2019 Honam Art Archival Exhibition Heo Baek-ryeon, a Spiritual, Artistic Pillar in Korean Art - The Spirit and Art of Heo Baek-ryeon as Carried on by Yeonjinhoe
- 2019.07.10 ~ 2019.10.20
- Admission Fee
- Gwangju Museum of Art, 3-4 Gallery
- Gwangju Museum of Art
Number of Works
Korean Painting, 40 art works
○ It is intended to give prominence to Heo Baek-ryeon as an essential asset of Gwangju, the land of liberal arts. It will be a showcase of the spirit and art he pursued and will feature archived materials, videos, interviews, letters, and photographs by his disciples at Chunseolheon.
○ The exhibition is expected to serve as a catalyst to archive an extensive range of materials related to the Namdo art scene beginning with Yeonjinhoe, an organization that strived to inherit the tradition of namjonghwa.
The Gwangju Museum of Art (GMA) has held an annual archival project to tackle the cardinal streams of Honam art (the art of Jeolla-do, particularly South Jeolla Province), which serves as an opportunity to research and reestablish local art history.
Heo Baek-ryeon, an Artist Who Lived a Practical Life
Referred to as the last pillar of namjonghwa, Heo was considered a great leader, a thinking philosopher who became part of nature without being bound to any borders, an artist, and an activist who practiced his ideas for the people Yeonjinhoe was founded in 1938 by 36 painters and calligraphers who shared the same ambitions as Heo Baek-ryeon.1) Given the fact that it secured its own location in Yeonjin Hall in Gung-dong, Gwangju in 1949, it assumed a pivotal role in bringing Namdo artists together after being launched for the purpose of “cultivating individuals by seeking truth”. A large body of celebrated Honam painters and calligraphers were included in its list of members. Jung Un-myeon, Heo Haeng-myeon, and other Honam artists forged their own distinctive styles while constantly making exchanges with painters in the central art scene such as Go Hui-dong, Kim Eun-ho, Byun Kwan-sik, and Lee Ung-no. On display at this exhibition are works by its early members including Ku Cheol-woo, Lee Beom-jae, Jung Sang-ho, Jung Un-myeon, and Heo Haeng-myeon as well as patron members such as Byun Kwan-sik. Heo Baek-ryeon devoted himself to a rural rehabilitation movement with his strong will to modernize agricultural villages after he witnessed a devastated agricultural region following the country’s independence. A nationalist who refused to change his full name under coercion of imperialist Japan, Heo advocated the philosophy of Hongik Ingan (弘益人間, To broadly benefit humanity or Live and work for the benefit of all mankind) as an ideal his generation had to pursue and carried out the construction of the Dangun Shrine in order to revive the national spirit.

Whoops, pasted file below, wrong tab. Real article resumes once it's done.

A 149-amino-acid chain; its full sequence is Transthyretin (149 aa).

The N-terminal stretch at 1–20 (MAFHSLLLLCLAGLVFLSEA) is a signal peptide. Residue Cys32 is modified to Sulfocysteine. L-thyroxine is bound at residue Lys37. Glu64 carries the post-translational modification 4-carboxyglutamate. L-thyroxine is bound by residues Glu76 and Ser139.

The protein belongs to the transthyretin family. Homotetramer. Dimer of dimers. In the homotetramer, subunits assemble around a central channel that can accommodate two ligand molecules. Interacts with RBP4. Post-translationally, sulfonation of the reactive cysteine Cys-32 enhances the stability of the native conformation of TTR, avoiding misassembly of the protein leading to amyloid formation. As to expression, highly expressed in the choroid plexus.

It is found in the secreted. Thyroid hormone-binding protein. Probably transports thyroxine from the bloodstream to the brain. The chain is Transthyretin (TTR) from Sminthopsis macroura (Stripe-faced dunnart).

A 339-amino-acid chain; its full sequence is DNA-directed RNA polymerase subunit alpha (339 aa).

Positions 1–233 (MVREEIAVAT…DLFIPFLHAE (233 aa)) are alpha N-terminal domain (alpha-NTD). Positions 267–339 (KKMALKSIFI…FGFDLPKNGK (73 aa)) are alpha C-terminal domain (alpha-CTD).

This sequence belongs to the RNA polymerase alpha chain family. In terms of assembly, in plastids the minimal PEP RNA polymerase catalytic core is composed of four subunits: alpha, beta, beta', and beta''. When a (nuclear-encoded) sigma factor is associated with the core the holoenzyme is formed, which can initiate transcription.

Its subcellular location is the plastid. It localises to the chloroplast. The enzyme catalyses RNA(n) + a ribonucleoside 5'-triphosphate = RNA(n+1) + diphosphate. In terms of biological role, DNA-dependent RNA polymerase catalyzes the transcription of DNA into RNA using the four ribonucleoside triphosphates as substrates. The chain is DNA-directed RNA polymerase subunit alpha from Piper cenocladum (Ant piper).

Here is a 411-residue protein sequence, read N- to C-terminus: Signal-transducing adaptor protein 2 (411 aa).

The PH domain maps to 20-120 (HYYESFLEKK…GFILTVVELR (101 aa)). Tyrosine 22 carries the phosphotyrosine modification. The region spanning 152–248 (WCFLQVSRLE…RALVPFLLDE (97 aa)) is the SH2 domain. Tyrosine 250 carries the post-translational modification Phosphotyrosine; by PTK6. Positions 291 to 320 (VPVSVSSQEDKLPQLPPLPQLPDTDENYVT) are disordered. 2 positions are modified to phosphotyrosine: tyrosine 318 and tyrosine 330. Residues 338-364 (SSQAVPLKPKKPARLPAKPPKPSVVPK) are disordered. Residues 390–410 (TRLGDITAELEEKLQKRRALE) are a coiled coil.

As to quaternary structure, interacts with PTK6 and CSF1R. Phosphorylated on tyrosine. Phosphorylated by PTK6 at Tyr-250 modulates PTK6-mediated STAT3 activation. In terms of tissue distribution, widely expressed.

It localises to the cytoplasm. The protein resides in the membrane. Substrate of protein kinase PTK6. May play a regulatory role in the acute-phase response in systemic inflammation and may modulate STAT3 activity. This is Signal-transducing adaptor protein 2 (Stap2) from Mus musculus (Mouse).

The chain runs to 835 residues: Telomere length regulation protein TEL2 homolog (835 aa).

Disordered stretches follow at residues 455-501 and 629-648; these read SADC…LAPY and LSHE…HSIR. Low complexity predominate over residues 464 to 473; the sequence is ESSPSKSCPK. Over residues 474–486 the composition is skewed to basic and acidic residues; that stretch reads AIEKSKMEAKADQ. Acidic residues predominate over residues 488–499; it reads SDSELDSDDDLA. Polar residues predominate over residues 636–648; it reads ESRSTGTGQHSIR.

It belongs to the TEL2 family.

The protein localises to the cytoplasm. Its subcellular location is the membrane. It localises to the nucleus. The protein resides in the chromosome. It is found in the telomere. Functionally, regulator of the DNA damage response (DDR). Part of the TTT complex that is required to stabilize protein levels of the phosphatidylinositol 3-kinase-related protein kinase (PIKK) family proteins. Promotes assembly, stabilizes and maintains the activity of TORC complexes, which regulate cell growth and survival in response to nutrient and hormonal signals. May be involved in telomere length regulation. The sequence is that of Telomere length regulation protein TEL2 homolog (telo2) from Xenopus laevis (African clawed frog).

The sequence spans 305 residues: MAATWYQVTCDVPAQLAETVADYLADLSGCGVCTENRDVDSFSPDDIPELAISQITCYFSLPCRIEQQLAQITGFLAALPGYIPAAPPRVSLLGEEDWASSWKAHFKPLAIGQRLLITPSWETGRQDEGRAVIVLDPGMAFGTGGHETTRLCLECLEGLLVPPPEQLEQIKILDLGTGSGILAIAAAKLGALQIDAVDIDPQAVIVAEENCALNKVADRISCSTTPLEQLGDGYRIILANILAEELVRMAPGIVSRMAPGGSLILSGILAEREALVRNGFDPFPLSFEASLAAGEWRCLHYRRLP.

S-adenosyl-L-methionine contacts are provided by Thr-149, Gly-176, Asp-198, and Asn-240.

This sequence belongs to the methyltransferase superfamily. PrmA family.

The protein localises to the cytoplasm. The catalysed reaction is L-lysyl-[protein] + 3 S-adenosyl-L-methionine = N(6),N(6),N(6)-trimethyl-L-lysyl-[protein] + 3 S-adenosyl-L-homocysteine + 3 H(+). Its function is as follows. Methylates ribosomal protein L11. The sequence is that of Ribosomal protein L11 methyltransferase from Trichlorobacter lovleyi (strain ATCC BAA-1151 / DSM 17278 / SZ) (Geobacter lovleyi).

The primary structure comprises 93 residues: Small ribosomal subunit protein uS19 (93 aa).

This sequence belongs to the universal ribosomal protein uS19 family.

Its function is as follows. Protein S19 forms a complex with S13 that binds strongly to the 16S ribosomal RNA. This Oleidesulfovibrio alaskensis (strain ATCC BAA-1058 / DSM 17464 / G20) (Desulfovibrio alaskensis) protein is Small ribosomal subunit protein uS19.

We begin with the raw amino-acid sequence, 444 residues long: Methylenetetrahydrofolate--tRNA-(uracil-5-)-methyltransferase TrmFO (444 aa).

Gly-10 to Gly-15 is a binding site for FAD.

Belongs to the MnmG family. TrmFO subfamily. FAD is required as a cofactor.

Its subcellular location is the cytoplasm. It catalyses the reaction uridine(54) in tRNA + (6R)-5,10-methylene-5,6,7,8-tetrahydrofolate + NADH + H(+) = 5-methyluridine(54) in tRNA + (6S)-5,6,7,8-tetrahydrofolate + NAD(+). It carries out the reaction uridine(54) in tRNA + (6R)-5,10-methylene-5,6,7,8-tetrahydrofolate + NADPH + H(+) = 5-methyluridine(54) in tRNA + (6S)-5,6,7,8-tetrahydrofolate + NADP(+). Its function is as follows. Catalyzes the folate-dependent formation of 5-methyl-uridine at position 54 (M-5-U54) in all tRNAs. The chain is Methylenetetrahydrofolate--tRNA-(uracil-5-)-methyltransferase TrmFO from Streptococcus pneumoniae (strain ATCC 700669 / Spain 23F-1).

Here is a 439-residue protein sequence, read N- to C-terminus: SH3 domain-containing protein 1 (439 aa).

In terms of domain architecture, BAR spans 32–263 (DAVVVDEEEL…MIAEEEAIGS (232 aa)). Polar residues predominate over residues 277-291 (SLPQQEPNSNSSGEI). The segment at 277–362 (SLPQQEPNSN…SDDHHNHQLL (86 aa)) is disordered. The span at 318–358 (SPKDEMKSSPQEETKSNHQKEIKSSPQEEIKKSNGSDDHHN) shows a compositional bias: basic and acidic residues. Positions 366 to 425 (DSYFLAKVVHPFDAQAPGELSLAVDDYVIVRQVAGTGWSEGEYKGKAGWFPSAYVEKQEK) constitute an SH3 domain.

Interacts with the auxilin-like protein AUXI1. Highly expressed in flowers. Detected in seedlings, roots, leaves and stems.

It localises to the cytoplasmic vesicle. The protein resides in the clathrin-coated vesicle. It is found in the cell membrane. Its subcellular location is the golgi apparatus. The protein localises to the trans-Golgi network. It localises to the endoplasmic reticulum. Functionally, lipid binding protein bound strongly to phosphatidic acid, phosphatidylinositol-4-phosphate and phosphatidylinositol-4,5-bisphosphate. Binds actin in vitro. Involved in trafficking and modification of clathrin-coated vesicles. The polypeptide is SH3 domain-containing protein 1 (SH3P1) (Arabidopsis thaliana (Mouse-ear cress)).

Yeonjinhoe – An Era of Passion
On display in the second section are works by artists who became distinguished early on through state art exhibitions such as Kim Ok-jin (1927-2017), Moon Jang-ho (1938-2014), Park Haeng-bo (1935- ), and Lee Sang-jae (1930-1989) in addition to artists who are still active such as Kim Chun, Kim Hwa-rae, Park So-young, Yang Kye-nam, Lee Kang-sul, Chang Chan-hong, Choi Duck-in, and Heo Dal-jae.
Chunseolheon – the Cradle of the Humanities
Chunseolheon was the cradle of the humanities where many painters and literary men would often visit and be fully bathed in the preferences and style of Heo who had disciplined his spirit with tea, reading, and painting. Those who visited to receive his guidance in person practiced the basic study of replicating and copying sample paintings and calligraphic works offered by Heo Baek-ryeon or executed a joint work with Heo Baek-ryeon on a special day.
Heo Baek-ryeon, Ku Cheol-woo, Byun Kwan-sik, Lee Beom-jae, Jung Sang-ho, Jung Un-myeon, Heo Haeng-myeon, Kim Ok-jin, Kim Chun, Kim Hwa-rae, Moon Jang-ho , Park So-young, Park Haeng-bo , Yang Kye-nam, Lee Kang-sul, Lee Sang-jae , Chang Chan-hong, Choi Duck-in , Heo Dal-jae